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Volume 52, 1971
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Infra-red spectroscopic studies of zinc oxide surfaces


After storage under ambient conditions zinc oxide, prepared by the combustion of metallic zinc, carries both carbonate and hydroxylic species. The former are removed by heating the oxide in oxygen and water vapour at 673 K. Subsequent cooling to ambient temperatures in a moist oxygen atmosphere yields a surface carrying hydroxyls. The corresponding infra-red absorption spectrum exhibits four major absorption bands. Two narrow bands are present at 3670 and 3620 cm–1 and two broad absorptions are centred about 3555 and 3440 cm–1. Outgassing the sample at 625 K removes the surface species corresponding to the 3555 cm–1 band and reduces the concentration of that associated with the absorption at 3440 cm–1. The intensities of the 3670 and 3620 cm–1 absorptions are little affected by this outgassing procedure. Rehydroxylation of such outgassed samples by exposure to water vapour at ambient temperatures indicates that the thermal dehydroxylation process involves a “mobile” surface state. The absorption bands observed in the spectra are tentatively assigned to isolated and hydrogen-bonded surface hydroxyls sited on different surface crystal planes. Studies of the adsorption of CO2 show that this gas chemisorbs rapidly at ambient temperatures on a partially dehydroxylated sample to form a carbonate species but the chemisorption is much reduced if the surface is in the “fully” hydroxylated state. HCl gas also reacts with the surface layers of zinc oxide but in such a way as to promote the formation of the bulk hydroxide on exposure of the chlorine-containing sample to water vapour at ambient temperatures.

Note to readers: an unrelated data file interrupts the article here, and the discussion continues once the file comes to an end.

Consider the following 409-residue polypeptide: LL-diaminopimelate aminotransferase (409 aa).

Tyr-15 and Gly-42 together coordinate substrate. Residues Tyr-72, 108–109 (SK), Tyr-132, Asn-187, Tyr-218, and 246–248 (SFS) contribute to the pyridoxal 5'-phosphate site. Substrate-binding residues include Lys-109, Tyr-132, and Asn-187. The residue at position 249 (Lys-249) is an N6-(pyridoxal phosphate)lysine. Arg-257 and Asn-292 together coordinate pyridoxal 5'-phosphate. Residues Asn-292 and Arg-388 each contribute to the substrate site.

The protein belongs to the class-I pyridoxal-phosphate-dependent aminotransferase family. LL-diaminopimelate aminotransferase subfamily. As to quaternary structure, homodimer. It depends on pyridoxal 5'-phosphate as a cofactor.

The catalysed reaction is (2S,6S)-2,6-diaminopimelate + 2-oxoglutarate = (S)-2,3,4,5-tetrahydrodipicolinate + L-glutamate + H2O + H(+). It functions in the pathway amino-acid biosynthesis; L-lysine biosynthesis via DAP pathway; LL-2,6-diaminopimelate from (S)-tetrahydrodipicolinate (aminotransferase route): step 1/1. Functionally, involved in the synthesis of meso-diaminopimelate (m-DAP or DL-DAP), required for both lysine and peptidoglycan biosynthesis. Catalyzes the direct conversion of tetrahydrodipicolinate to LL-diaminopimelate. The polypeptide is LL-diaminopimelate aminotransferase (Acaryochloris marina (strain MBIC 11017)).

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Article type: Paper
DOI: 10.1039/DF9715200033
Citation: Discuss. Faraday Soc., 1971,52, 33-43
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    Infra-red spectroscopic studies of zinc oxide surfaces

    K. Atherton, G. Newbold and J. A. Hockey, Discuss. Faraday Soc., 1971, 52, 33
    DOI: 10.1039/DF9715200033

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